Bed-wetting, illnesses, lice infestations, cruel teachers and zealous Hitler Youth leaders, who btw were supposed to lead all camps for the 10-14 year-old children, are testament to the problems KLV children experienced. There are many others, including inadequate quarters, nomadic conditions, when kids had to move through four, five and even seven camps, and the lethargic oversight of the KLV organizations. Especially, in the later part of the war, those kids staying in camps in the east, often barely escaped the advancing Eastern front. Some never made it home.

As you can see, the KLV program provides ample ‘breeding ground’ for my next story. I don’t have a title yet, but I have my two protagonists, Hilda (13) and Peter (14), best friends and neighbors.

I will share a few tidbits as I go. For now, I’m having fun.

Happy Easter!

After the “Lull”

escape from the past trilogy by annette oppenlanderSometimes after publishing a book, a certain inertia sets in, a kind of lull. Some authors don’t experience any pauses, others take months or even years until they return to writing. For me this ‘phase’ typically doesn’t last very long. Very soon, I’m antsy again and my brain searches for the next great story.

After publishing my seventh novel, and while I’m still researching my next project, I took advantage of the lull by deciding to repurchase the rights to my time-travel trilogy, Escape from the Past, from my U.K. publisher, Lodestone. Very soon I’ll share the new covers I’ve ordered. All three books will be republished as second editions.

Surviving the Fatherland Interview

Last month I had the honor of being interviewed about my award-winning true story, Surviving the Fatherland, on ManyBooks. Here is an excerpt from the interview:

a young couple standing in a field

Lilly and Günter, ca. 1949

What inspired you to write a coming-of-age love story set in WWII Germany?

Growing up, I always felt there were a lot of stories hidden in my family. I’d hear bits and pieces, brief references or watch my parents nod at each other in silent understanding. As my interest in history grew, my curiosity grew with it. So in 2002 I asked my parents to share their stories. I spent several weeks visiting them in Germany and recording their memories. I remember one afternoon we were in the basement while my mother ironed. I’d ask questions and she’d tell me about the way her mother treated her. I still have those tapes though it’s hard for me to hear my mother’s voice. She passed away in 2004.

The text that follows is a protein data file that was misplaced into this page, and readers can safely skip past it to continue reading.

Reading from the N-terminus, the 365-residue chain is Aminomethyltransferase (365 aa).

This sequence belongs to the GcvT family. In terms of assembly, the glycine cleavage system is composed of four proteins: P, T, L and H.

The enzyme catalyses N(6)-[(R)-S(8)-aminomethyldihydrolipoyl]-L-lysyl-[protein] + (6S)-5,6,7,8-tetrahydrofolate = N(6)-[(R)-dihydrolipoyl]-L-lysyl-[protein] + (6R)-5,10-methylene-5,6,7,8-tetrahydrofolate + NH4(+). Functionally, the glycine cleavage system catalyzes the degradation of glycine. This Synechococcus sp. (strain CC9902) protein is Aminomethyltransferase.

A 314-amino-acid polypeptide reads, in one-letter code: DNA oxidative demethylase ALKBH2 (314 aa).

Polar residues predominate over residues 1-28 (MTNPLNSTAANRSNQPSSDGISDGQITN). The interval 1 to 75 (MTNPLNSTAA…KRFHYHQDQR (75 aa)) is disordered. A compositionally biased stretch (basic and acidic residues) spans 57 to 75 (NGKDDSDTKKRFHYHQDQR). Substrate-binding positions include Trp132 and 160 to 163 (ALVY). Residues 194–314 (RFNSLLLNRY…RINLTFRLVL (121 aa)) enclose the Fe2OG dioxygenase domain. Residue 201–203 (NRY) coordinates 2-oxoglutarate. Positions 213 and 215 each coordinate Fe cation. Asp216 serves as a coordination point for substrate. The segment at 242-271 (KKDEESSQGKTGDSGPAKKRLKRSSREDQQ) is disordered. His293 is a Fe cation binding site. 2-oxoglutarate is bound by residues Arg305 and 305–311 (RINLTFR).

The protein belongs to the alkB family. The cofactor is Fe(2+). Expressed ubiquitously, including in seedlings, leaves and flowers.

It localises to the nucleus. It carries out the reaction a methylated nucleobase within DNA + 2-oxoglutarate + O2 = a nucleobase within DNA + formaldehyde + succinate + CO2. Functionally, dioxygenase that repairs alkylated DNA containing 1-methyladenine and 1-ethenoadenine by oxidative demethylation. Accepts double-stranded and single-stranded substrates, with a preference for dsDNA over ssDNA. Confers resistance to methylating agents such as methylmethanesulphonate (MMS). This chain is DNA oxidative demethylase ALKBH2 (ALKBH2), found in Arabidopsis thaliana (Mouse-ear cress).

My mother always insisted that my father was the better storyteller. And while I agree that his activities were quite adventurous, my mother’s quieter side offered a lot of depth. And so I think the two characters balance each other out nicely.

book cover of surviving the fatherland with awardsWe most often hear WWII stories from the allies’ side. Why did pick the “wrong side” of the war as the backdrop for your book?

Initially, I had planned to write short stories so my children could remember their grandparents. But then I realized there were few if any stories about Germany’s war children and the civilian side of WWII. Of course, we have excellent and moving stories about the Holocaust and the soldier’s war. There is no shortage of battle scenes. Yet, many battles were fought at home. They weren’t drawing as much attention, but they were just as heroic. I wanted to add complexity to the stereotypical portrayal of Germany during the Third Reich.

This photo shows my father, Guenter, around 1940.

Guenter ca. 1940

This book has received multiple awards. What has the experience been like?

Humbling. I’m super happy Surviving the Fatherland has been so well received. I just wish my mother could’ve been here to witness the wonderful response to her life story.